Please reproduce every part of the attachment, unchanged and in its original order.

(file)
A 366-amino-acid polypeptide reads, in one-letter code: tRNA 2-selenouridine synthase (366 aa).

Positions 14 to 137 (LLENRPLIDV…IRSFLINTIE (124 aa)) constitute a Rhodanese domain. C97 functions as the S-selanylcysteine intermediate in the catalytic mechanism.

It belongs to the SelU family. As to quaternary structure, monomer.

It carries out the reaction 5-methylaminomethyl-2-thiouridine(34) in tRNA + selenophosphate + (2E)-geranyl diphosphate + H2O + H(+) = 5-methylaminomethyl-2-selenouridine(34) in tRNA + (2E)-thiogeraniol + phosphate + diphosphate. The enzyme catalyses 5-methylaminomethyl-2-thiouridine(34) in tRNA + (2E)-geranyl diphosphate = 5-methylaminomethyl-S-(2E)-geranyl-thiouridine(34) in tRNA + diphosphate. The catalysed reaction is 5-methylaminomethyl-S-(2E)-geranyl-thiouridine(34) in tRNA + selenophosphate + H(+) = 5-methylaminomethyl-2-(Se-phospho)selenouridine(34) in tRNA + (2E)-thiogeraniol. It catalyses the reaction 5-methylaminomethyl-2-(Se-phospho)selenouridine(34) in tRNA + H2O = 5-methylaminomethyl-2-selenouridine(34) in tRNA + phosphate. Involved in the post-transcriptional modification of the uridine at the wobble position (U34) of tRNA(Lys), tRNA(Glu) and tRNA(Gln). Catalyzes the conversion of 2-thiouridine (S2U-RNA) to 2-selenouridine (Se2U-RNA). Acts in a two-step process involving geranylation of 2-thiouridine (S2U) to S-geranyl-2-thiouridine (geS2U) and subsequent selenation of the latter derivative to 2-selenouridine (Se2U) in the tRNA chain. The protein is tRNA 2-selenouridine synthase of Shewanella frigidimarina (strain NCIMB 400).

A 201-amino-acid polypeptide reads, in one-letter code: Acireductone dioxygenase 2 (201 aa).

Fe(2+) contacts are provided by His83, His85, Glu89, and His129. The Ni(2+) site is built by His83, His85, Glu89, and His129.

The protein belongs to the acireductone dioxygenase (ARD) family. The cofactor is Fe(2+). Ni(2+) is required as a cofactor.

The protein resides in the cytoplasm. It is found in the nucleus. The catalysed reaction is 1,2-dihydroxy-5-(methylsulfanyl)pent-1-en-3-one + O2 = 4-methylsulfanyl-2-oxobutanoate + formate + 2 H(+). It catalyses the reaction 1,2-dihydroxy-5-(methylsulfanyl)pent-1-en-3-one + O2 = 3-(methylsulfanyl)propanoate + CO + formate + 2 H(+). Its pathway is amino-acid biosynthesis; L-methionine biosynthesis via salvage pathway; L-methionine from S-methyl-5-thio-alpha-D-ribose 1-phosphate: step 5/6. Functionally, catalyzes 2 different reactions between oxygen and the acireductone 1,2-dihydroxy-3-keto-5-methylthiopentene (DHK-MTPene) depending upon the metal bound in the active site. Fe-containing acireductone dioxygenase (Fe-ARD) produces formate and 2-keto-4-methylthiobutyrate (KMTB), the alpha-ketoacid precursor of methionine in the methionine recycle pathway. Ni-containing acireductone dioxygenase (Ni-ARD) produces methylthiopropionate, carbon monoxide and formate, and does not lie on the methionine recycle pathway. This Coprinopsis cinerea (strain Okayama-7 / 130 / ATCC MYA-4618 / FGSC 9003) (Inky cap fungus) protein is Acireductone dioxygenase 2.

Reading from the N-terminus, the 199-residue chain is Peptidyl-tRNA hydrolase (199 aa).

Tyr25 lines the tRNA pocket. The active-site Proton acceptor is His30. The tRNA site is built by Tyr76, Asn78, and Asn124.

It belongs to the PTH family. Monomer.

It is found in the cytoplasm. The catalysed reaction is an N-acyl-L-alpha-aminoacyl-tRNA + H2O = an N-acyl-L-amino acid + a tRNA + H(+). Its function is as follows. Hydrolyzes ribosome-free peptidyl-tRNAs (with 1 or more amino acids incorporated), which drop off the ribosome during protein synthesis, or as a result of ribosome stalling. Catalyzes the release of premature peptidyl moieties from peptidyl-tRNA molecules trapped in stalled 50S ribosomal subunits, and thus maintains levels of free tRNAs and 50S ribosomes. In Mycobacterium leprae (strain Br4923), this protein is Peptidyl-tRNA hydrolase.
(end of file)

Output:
A 366-amino-acid polypeptide reads, in one-letter code: tRNA 2-selenouridine synthase (366 aa).

Positions 14 to 137 (LLENRPLIDV…IRSFLINTIE (124 aa)) constitute a Rhodanese domain. C97 functions as the S-selanylcysteine intermediate in the catalytic mechanism.

It belongs to the SelU family. As to quaternary structure, monomer.

It carries out the reaction 5-methylaminomethyl-2-thiouridine(34) in tRNA + selenophosphate + (2E)-geranyl diphosphate + H2O + H(+) = 5-methylaminomethyl-2-selenouridine(34) in tRNA + (2E)-thiogeraniol + phosphate + diphosphate. The enzyme catalyses 5-methylaminomethyl-2-thiouridine(34) in tRNA + (2E)-geranyl diphosphate = 5-methylaminomethyl-S-(2E)-geranyl-thiouridine(34) in tRNA + diphosphate. The catalysed reaction is 5-methylaminomethyl-S-(2E)-geranyl-thiouridine(34) in tRNA + selenophosphate + H(+) = 5-methylaminomethyl-2-(Se-phospho)selenouridine(34) in tRNA + (2E)-thiogeraniol. It catalyses the reaction 5-methylaminomethyl-2-(Se-phospho)selenouridine(34) in tRNA + H2O = 5-methylaminomethyl-2-selenouridine(34) in tRNA + phosphate. Involved in the post-transcriptional modification of the uridine at the wobble position (U34) of tRNA(Lys), tRNA(Glu) and tRNA(Gln). Catalyzes the conversion of 2-thiouridine (S2U-RNA) to 2-selenouridine (Se2U-RNA). Acts in a two-step process involving geranylation of 2-thiouridine (S2U) to S-geranyl-2-thiouridine (geS2U) and subsequent selenation of the latter derivative to 2-selenouridine (Se2U) in the tRNA chain. The protein is tRNA 2-selenouridine synthase of Shewanella frigidimarina (strain NCIMB 400).

A 201-amino-acid polypeptide reads, in one-letter code: Acireductone dioxygenase 2 (201 aa).

Fe(2+) contacts are provided by His83, His85, Glu89, and His129. The Ni(2+) site is built by His83, His85, Glu89, and His129.

The protein belongs to the acireductone dioxygenase (ARD) family. The cofactor is Fe(2+). Ni(2+) is required as a cofactor.

The protein resides in the cytoplasm. It is found in the nucleus. The catalysed reaction is 1,2-dihydroxy-5-(methylsulfanyl)pent-1-en-3-one + O2 = 4-methylsulfanyl-2-oxobutanoate + formate + 2 H(+). It catalyses the reaction 1,2-dihydroxy-5-(methylsulfanyl)pent-1-en-3-one + O2 = 3-(methylsulfanyl)propanoate + CO + formate + 2 H(+). Its pathway is amino-acid biosynthesis; L-methionine biosynthesis via salvage pathway; L-methionine from S-methyl-5-thio-alpha-D-ribose 1-phosphate: step 5/6. Functionally, catalyzes 2 different reactions between oxygen and the acireductone 1,2-dihydroxy-3-keto-5-methylthiopentene (DHK-MTPene) depending upon the metal bound in the active site. Fe-containing acireductone dioxygenase (Fe-ARD) produces formate and 2-keto-4-methylthiobutyrate (KMTB), the alpha-ketoacid precursor of methionine in the methionine recycle pathway. Ni-containing acireductone dioxygenase (Ni-ARD) produces methylthiopropionate, carbon monoxide and formate, and does not lie on the methionine recycle pathway. This Coprinopsis cinerea (strain Okayama-7 / 130 / ATCC MYA-4618 / FGSC 9003) (Inky cap fungus) protein is Acireductone dioxygenase 2.

Reading from the N-terminus, the 199-residue chain is Peptidyl-tRNA hydrolase (199 aa).

Tyr25 lines the tRNA pocket. The active-site Proton acceptor is His30. The tRNA site is built by Tyr76, Asn78, and Asn124.

It belongs to the PTH family. Monomer.

It is found in the cytoplasm. The catalysed reaction is an N-acyl-L-alpha-aminoacyl-tRNA + H2O = an N-acyl-L-amino acid + a tRNA + H(+). Its function is as follows. Hydrolyzes ribosome-free peptidyl-tRNAs (with 1 or more amino acids incorporated), which drop off the ribosome during protein synthesis, or as a result of ribosome stalling. Catalyzes the release of premature peptidyl moieties from peptidyl-tRNA molecules trapped in stalled 50S ribosomal subunits, and thus maintains levels of free tRNAs and 50S ribosomes. In Mycobacterium leprae (strain Br4923), this protein is Peptidyl-tRNA hydrolase.